SEOUL / Walkability to Promote Image of a Democratic Government: People’s Voices

In early 1990s, Non-government organizations started to collect complaints about unsafe pedestrian environment and responded by organizing civic movements for pedestrian rights. On June 20 of 1993, Networks for Green Transport, together with Safe Kids Korea, Korea Healthy Walking Federation and the Korea Traffic Disabled Association held the ‘Urban Walking Festival for the Promotion of the Right to Walk’ to promote pedestrians’ rights, with a sub-topic of ‘Harmony between Humans and Cars Begins with the Promotion of the Right to Walk’(KSP18 pg 43). Over 1,000 people joined the parade from Seoul City Hall to Marronnier Park in Jongno 5-ga, calling for the improvement of pedestrian rights and security of pedestrian rights. In the event, they called for the expansion of the budget from government for the improvement of the pedestrian environment, creation of school zones and residential zones and improvement of the road system and road facilities for pedestrian rights of people with physical disabilities.(KSP18 PG80)

2.1 Newspaper coverage of the Urban Walking Festival for the Promotion of Pedestrian Rights  Source: The Hankyoreh, June 19, 1993.

After that, In 1994 there was ‘the co-walking festival for the promotion of mobility rights for the disabled and the mobility handicapped’ and in 1995 there was ‘the bike ride in celebration of Earth Day’.(KSP18 pg43)In September 1998, same group of NGOs called for over 2,000 people  to sign the petition in a few hours to claiming the need to restore crosswalks in Gwanghwamun.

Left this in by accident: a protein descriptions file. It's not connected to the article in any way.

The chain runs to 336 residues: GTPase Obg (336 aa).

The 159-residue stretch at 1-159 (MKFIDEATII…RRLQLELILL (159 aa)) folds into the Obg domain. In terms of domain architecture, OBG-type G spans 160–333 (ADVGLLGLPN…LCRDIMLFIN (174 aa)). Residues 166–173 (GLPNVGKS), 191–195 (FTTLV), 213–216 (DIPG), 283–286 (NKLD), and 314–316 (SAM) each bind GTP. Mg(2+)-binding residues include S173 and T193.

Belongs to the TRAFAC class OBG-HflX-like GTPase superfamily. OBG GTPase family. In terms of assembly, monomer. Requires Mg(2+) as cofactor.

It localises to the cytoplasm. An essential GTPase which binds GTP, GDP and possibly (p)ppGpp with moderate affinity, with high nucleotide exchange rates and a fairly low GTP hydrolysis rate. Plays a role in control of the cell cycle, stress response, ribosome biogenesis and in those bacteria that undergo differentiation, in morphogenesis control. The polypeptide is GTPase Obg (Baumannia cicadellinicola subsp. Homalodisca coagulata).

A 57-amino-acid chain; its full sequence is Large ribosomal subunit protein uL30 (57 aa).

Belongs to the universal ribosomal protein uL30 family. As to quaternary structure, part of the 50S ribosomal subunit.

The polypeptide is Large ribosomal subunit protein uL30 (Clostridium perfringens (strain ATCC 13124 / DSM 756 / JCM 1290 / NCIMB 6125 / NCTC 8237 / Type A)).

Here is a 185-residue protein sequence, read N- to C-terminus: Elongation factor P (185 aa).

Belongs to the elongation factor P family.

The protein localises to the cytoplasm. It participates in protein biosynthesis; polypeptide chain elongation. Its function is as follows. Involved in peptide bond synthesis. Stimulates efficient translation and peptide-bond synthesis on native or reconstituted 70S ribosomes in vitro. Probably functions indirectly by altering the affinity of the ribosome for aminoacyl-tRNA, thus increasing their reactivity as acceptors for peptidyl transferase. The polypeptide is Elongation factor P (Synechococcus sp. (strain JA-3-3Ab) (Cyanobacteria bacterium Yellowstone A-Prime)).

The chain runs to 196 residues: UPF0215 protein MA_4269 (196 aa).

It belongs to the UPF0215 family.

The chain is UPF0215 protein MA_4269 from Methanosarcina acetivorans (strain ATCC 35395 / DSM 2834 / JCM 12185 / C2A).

2.2 Newspaper article covering the campaign to restore crosswalks in Gwanghwamun Source: Kyunghyang Shinmun, September 16, 1998.

The transformation of the car-only traffic square in front of Seoul City Hall to be turned into a pedestrian plaza also started with campaign of citizens. The public demanded a walkable street that linked Sungnyemun Gate (Namdaemun) to Gyeongbokgung Palace via Deoksugung Palace and Seoul City Hall. They expected that it would demonstrate the implementation of grassroots democracy by showing that the city government did not reign over the public but listened to them. Mass demonstration, petition and urban walking festival were held one by one and eventually in 2004 it is finally transformed.

2.3 Seoul City Hall’s car-oriented plaza
2.4 Seoul City Hall’s car-oriented plaza after transformation into a pedestrian plaza

Sung, So-young, and Brian Lee. “Conflict Emerges over Seoul Plaza.” Korea JoongAng Daily, June 23, 2009. http://koreajoongangdaily.joins.com/news/article/article.aspx?aid=2906467.

Cho, Junhan, Seok Jeong, Eun-hee Kim, In-seok Kim, Sam-jin Lim, Myo-hee Myeong, and Ki-ok So. Edited by Sam-jin Lim. Report no. 18. THE KOREA TRANSPORT INSTITUTE.

1 Comment on “SEOUL / Walkability to Promote Image of a Democratic Government: People’s Voices

  1. I think Hong Kong is in some way quite similar with Seoul in the past as the traffic system is not pedestrian-friendly. Hong Kong is also a speed or efficiency-oriented city. Our experience of the city is often elevated from the ground or sunken underground. Rarely do we have an enjoyable experience to wander around city. However, as you mentioned ,condition in Seoul has improved in lot.The recent MVRDV’s Seoul high line park looks fantastic. Do you think condition in Hong Kong can be improved as that in Seoul? What do you think are the obstacles in stopping Hong Kong in becoming a pedestrian-friendly city compared to Seoul?

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